Naturalism as a religious view

Naturalistic defenses of religion often presuppose what we can call a segregationist view. On the segregationist view, natural science and religion have their separate domains of concern: respectively, Nature, and the supernatural. On the one hand, there’s Nature—the world around us—which we study through practices like physics, biology, chemistry, and so on. On the other hand, there’s religion, which concerns itself primarily with the supernatural—with what, in some sense that requires clarification, lies beyond the ordinary world with which we’re faced on a daily basis.

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Spinoza’s dual perversity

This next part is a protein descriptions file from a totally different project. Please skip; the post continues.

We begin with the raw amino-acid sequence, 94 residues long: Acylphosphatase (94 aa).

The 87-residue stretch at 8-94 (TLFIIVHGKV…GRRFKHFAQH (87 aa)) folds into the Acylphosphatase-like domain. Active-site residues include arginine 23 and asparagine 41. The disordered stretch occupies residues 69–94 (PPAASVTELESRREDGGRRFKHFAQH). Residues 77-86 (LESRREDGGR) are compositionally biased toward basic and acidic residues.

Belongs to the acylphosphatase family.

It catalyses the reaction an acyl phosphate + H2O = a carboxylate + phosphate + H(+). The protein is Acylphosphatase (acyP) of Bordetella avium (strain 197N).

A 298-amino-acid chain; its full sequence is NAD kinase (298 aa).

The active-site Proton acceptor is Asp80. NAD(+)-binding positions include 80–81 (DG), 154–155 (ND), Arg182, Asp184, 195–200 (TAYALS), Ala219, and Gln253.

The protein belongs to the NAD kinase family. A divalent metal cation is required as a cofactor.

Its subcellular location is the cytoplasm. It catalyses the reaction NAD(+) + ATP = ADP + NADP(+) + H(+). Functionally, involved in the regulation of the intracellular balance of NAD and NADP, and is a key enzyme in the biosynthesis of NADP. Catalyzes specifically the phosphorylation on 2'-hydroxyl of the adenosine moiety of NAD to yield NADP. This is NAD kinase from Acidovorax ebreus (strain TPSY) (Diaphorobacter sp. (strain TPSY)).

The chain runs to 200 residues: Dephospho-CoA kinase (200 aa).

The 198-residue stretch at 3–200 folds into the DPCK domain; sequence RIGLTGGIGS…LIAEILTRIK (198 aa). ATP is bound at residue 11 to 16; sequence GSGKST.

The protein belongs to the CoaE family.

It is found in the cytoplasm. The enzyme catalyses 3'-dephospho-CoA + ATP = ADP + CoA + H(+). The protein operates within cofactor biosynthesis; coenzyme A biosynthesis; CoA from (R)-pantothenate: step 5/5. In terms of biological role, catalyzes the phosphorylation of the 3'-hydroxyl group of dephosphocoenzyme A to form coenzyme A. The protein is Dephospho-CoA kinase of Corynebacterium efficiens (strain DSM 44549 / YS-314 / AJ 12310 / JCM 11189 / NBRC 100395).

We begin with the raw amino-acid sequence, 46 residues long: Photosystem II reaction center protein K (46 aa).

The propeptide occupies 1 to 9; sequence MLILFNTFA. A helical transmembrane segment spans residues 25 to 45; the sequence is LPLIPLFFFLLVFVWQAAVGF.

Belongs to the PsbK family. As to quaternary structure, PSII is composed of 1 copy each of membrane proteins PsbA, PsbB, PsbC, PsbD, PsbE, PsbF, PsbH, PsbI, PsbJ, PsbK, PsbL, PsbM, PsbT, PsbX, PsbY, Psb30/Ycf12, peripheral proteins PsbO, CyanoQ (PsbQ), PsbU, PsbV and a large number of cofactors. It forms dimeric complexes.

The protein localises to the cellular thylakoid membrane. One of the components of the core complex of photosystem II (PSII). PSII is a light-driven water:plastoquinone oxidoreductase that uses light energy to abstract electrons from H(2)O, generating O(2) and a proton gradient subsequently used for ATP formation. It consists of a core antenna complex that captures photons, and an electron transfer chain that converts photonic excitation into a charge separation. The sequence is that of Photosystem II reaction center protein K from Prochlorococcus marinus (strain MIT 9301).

Spinozian religion inhabits a strange space somewhere between secular atheism and traditional Abrahamic religion. For this reason, it can seem equally perverse to people in both camps—and despite all their differences from each other, for similar reasons. That is, in the religious life that Spinoza proposes, we take joy in our finitude: in the fact that we’re inescapably dependent on and vulnerable to a world that is utterly indifferent to us. For many secular and religious persons alike, though, our finitude is anything but a cause for joy, let alone joy of any religious sort.

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